Without wanting to sound too like the opening of an underprepared essay, what does it mean to be ‘gay’? We’re not going to get all Queer Theory on you – there isn’t the space and we don’t have the know-how – but it does seem worth asking in light of our investigation this week.
In our survey of over four hundred Oxford undergraduates, only around thirty five percent identified themselves as completely, one hundred percent, straight-as-a-die hetero. The rest put themselves on a sliding scale somewhere between utterly homo and straight-with-a-dash-of-pink. Sexuality in Oxford is, it seems, no longer a binary, but a spectrum. (In the town that gave us Brideshead and the Oxford Union, it is perhaps no surprise that ambiguous sexualities are not a problem.)
This fluid attitude to sexuality is reflected in the behaviour of those surveyed, too. One in five men had had full gay sex, many more than identified as ‘gay’; and ‘straight’ women also said they’d gone further than a one-for-the-lads drunken snog. You don’t have to be ‘gay’ any more to enjoy kissing, touching, or even a relationship with a member of the same sex. And as you would expect, most of the respondents to the questionnaire were open minded when it came to all matters homosexual, from the ‘coming out’ of a family member to gay adoption.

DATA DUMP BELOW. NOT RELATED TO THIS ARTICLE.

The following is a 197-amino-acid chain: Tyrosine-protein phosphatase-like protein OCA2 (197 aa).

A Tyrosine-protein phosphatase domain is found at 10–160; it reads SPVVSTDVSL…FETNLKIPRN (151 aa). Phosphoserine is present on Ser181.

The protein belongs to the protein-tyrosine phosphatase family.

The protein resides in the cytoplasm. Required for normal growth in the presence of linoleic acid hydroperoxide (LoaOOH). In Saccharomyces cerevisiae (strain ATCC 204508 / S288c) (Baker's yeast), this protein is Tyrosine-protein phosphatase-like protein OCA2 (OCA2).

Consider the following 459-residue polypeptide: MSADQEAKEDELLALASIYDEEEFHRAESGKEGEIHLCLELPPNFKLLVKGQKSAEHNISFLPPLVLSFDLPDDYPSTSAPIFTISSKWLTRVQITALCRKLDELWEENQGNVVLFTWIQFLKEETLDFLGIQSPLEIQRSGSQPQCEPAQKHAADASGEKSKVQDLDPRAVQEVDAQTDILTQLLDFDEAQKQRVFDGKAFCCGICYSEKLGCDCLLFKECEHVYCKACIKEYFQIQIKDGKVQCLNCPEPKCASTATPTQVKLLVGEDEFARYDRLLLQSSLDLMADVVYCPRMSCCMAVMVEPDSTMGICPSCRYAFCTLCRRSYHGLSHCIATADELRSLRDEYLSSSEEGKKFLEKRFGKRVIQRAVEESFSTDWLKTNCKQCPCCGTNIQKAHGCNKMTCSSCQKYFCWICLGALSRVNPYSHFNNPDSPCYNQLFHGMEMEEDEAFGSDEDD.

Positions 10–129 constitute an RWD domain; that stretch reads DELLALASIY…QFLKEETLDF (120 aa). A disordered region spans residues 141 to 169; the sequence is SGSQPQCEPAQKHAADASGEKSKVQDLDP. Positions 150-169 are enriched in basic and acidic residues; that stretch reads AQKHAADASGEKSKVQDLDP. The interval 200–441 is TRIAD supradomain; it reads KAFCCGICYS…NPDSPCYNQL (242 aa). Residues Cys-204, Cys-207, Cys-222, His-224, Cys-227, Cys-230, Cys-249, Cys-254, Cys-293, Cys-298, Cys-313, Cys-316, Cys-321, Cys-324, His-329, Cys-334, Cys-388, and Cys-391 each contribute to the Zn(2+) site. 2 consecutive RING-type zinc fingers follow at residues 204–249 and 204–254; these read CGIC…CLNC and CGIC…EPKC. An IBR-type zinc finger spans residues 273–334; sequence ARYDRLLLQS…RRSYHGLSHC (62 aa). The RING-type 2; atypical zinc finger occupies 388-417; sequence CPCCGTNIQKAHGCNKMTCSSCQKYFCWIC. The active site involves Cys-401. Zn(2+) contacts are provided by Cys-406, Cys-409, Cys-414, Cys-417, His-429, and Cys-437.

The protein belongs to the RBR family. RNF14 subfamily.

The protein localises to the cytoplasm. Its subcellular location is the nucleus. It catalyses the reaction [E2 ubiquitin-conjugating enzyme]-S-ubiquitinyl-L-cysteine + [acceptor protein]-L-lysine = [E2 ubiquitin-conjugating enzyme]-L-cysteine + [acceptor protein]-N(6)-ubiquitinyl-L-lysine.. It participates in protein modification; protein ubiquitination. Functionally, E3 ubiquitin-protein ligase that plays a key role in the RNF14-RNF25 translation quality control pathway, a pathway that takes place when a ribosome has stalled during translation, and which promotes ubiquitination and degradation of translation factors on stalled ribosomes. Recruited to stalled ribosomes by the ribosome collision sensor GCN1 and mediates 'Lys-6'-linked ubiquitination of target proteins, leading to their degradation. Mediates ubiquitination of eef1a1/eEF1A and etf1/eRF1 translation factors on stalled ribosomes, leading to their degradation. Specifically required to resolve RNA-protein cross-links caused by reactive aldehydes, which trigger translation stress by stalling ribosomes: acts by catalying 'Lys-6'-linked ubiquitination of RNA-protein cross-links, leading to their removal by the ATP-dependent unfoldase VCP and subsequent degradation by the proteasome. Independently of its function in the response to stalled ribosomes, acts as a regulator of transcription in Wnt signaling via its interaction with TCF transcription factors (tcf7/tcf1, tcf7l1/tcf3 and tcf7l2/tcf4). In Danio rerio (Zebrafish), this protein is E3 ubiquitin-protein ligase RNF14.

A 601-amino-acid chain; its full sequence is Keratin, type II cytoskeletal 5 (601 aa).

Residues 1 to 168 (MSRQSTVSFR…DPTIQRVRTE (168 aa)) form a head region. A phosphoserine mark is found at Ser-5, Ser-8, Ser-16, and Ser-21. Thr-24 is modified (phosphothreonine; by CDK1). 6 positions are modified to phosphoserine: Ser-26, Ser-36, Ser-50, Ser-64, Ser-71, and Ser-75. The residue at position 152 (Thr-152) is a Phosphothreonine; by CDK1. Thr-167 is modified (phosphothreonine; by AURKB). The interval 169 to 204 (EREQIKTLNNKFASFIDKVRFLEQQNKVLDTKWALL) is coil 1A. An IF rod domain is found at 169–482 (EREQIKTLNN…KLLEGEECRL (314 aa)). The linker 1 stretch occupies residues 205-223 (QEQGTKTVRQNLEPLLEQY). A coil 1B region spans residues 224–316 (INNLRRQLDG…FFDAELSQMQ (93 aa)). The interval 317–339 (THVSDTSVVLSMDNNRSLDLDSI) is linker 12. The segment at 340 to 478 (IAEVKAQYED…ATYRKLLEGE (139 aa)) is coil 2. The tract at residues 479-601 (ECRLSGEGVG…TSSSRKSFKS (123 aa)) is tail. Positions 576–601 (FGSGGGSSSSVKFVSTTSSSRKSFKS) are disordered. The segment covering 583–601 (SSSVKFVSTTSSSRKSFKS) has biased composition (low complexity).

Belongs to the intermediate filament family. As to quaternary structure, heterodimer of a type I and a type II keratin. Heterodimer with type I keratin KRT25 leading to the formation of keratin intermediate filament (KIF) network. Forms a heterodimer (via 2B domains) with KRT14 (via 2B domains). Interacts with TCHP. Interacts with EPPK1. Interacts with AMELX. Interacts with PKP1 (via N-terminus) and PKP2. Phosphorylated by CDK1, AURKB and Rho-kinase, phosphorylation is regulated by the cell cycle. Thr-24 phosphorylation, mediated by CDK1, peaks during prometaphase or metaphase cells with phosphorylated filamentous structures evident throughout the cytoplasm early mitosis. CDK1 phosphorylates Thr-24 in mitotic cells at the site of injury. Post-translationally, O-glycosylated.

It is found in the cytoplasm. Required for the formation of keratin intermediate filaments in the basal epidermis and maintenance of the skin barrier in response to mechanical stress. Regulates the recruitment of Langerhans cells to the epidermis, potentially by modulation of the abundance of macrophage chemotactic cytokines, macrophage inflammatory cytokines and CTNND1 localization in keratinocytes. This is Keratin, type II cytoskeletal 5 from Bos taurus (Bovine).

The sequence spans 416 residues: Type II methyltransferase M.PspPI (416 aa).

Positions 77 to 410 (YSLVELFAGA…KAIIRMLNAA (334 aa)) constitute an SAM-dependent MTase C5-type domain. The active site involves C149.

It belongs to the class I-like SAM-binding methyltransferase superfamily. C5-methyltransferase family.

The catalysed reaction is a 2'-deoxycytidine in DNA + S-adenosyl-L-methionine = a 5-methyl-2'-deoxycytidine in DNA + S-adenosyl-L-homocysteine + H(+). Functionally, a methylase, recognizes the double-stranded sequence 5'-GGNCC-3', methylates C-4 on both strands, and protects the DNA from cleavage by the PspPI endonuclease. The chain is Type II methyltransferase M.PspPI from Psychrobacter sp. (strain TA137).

The overriding theme coming out of the data seems to be: everybody’s at it and nobody’s judging. And isn’t that a lovely conclusion? University is a time for new things, after all. If you’ve ever felt the urge, here might just be the place.